Avoid Supply Chain Tsunamis Using AI to Read the Ripples
Managing a modern supply chain requires new architecture to enable AI and machine learning processes.
- By David Sweetman
- January 16, 2020
There's an old saying: "Red sky at night, sailor's delight. Red sky at morning, sailor take warning." If only such a barometer existed that would warn of any incoming supply chain disruption.
Perhaps one already does.
There is plenty that can interrupt the calm reliability of global supply these days. Brexit, trade wars, oil prices, wildfires, and economic fluctuations all add an element of unpredictability to supply, prices, or resources.
The potential for supply interruption is always present. Companies have used many strategies to protect against fluctuations (without buildup of excess inventories), including multiple sources of supply, contract commitments, currency hedging, and highly connected technology that can alter supply with fluctuations in demand.
Predicting Risk Through Artificial intelligence
Sensing supply chain risk is becoming easier with the help of insights and actions resulting from artificial intelligence and machine learning looking for changes that were sometimes too small to predict before. Systems need to become even more predictive across every element of the supply chain -- from the raw materials through distribution, production, delivery, and service.
Supply chain resilience is something that is now being built into products all the way from the design and selection of materials through to planning, manufacturing, delivery, and operation. It is only by tightly synchronizing the design-to-operation cycle that resilience can be built.
Financial markets can give us some view into prices and trends, enabling us to hedge our bets on longer-term supply positions, but we need intelligence even closer to the production. Delivery and operation need intelligence as well, such as using machine learning to predict stock issues before they become problems.
Managing for the Ripple Effect with Predictive MRP
Material requirements planning (MRP) systems have gone a long way to look at forecast demand, actual demand, current and expected inventories, and commitments so that all the dots are connected and promises to customers and production processes can be made reliably.
Although having the right component products to build a finished product is important, having the available capacity, tools, machines, and people to convert the components is equally important.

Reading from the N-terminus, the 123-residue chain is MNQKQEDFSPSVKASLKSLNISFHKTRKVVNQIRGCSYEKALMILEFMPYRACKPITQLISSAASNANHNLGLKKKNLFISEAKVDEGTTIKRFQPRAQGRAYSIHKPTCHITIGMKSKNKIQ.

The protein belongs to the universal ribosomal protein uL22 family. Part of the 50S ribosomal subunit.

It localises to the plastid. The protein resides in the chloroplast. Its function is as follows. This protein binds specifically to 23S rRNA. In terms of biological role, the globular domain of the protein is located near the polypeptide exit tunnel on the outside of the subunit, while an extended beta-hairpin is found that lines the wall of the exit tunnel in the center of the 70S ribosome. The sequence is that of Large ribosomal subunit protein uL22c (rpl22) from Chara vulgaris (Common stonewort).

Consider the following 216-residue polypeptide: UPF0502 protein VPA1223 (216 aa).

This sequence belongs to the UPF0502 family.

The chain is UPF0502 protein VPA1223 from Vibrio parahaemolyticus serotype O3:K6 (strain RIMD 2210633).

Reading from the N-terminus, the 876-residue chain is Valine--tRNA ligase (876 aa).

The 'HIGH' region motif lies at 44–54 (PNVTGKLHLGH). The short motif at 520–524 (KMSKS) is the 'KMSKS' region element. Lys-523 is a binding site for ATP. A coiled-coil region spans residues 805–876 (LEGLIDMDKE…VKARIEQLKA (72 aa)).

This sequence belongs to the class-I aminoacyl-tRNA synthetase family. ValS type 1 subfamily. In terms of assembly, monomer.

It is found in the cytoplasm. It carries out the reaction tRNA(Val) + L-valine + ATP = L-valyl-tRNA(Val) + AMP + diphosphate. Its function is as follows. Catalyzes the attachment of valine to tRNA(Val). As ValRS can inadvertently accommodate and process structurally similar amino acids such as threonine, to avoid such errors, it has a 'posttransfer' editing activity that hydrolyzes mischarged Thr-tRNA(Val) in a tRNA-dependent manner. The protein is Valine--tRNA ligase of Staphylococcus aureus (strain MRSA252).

The essence of predictive MRP is the ability to provide insight into production capacity and material requirements together at the same time to meet demand. This removes the limitations of separated infinite and finite planning systems of the past that had to be run separately many times. Predictive MRP can visualize and solve finite capacity constraints.
It's also not enough to be planning on the top level only -- a chain is only as strong as its weakest link. All materials need to be available and synchronized at the right time. This means that planning systems need to see deeply into the multiple levels of assemblies, components, and subcomponents all the way through the bill of materials.
Speed, Intelligence, and Connection Make It Happen
Think of all the stuff we used to do without high-speed connectivity, such as balancing the supply chain and making adjustments in the last mile. We needed big inventory reserves to manage the fluctuations, requiring big warehouses with more transport and logistics, resulting in higher cost.
As connectivity enables speed, our ability to use technology to overcome the predictability gap becomes imperative. Our systems have to be more intelligent, work in real time, and be responsive. Living in the moment and not waiting for weekly runs, we need to predict and adjust faster in order to make decisions in real time that appear "natural."
Deeply connected, predictive, and high-speed supply chain systems now optimize the operations to make it happen. They require a new architecture that is lightning fast -- using memory rather than disk processing and using artificial intelligence to optimize decisions that are too fast to make on our own. These AI systems keep a finger on the pulse of the business and make predictions with machine learning.
The fundamental architecture is different. It has to work together and be complete; it is no good having inflexible long-term contracts from vendors and high variable demand from customers. Everything needs to work in unison together.
We can't wait to see how these new architectures will change the world.
About the Author
David Sweetman is senior director of global marketing for S/4HANA at SAP. David is an accomplished software executive applying extensive business experience to develop and execute global product vertical and channel strategies. David has hands on 360-degree experience of the software marketing, channels, sales and development and delivery process. You can reach the author here.